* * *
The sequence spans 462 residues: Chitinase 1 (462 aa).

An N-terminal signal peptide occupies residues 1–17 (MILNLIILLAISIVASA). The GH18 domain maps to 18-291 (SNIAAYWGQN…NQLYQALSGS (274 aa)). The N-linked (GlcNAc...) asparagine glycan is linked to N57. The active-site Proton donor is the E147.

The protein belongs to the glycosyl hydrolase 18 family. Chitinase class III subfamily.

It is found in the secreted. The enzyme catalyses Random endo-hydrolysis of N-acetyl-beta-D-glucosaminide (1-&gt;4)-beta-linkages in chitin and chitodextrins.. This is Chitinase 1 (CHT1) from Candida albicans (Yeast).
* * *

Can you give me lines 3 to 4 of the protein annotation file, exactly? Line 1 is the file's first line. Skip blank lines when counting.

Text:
The protein belongs to the glycosyl hydrolase 18 family. Chitinase class III subfamily.

It is found in the secreted. The enzyme catalyses Random endo-hydrolysis of N-acetyl-beta-D-glucosaminide (1-&gt;4)-beta-linkages in chitin and chitodextrins.. This is Chitinase 1 (CHT1) from Candida albicans (Yeast).